Domestic violence and renting: Supplementary Guide

Everyone deserves a safe home. Tenancy law can help victim-survivors of domestic violence in a number of ways. For a summary, start by reading Factsheet 12: Domestic violence and renting which discusses:

  • How to end a tenancy in a domestic violence situation
  • What you can do if you want to stay at the property
  • What to do if there is property damage or you have left things behind

This Supplementary Guide provides additional information on Domestic Violence Termination Notices, Declarations by Competent Persons, and other options available to victim-survivors under tenancy law. It also summarises legal options available to co-tenants, sub-tenants and head-tenants.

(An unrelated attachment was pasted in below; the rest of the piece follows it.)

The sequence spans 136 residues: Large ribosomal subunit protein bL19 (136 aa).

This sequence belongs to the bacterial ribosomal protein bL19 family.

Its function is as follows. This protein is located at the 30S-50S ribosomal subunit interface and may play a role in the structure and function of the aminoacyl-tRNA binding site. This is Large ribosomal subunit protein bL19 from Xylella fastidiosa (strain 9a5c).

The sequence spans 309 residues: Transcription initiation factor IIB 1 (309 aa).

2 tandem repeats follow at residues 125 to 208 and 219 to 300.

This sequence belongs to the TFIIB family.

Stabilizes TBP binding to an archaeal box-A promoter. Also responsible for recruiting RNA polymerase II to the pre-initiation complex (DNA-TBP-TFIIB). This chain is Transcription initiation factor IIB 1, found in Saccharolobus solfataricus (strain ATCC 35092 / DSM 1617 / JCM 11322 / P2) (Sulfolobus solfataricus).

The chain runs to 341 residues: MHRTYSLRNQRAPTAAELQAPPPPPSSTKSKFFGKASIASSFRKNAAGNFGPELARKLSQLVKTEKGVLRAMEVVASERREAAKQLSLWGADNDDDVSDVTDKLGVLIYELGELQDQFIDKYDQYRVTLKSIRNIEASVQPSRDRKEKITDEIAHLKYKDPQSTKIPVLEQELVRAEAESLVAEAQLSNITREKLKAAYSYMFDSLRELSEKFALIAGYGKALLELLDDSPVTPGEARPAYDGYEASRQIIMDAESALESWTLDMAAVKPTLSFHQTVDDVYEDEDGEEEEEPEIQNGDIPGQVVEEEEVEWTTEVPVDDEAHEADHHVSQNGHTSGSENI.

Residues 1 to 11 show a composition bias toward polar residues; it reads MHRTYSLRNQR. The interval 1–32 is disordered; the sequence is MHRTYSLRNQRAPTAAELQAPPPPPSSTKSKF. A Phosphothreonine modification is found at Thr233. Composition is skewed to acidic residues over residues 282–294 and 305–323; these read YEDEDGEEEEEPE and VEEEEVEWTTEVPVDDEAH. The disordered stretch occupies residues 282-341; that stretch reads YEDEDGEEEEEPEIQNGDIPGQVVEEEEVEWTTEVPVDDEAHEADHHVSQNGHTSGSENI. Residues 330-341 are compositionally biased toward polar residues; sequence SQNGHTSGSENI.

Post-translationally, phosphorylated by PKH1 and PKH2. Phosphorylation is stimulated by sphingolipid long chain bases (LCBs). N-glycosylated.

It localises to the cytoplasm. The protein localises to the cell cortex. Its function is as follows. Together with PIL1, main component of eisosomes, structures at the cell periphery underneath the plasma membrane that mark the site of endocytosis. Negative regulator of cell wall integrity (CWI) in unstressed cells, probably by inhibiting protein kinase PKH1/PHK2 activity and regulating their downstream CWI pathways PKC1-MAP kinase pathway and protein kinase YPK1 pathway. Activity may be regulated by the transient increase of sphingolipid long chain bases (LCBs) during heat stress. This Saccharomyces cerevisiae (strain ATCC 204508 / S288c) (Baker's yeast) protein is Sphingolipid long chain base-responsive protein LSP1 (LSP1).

Your local Tenants Advice and Advocacy Service can give you advice about staying at or leaving your rented home. Tenant Advocates prioritise survivors of domestic violence.

You may want to seek assistance to get an Apprehended Violence Order (AVO) against the offender. There are two types of AVOs – Apprehended Personal Violence Orders (APVOs) and Apprehended Domestic Violence Orders (ADVOs). APVOs are made between individuals who are not in a domestic relationship (e.g. coworkers), ADVOs protect individuals in a domestic relationship. For more information about domestic violence, AVOs, and other aspects of family law, see the resources at Women’s Legal Service NSW.



Guide updated May 2024

This resource is intended as a guide to the law and should not be used as a substitute for legal advice. It applies to people who live in, or are affected by, the law as it applies in New South Wales, Australia © Tenants’ Union NSW.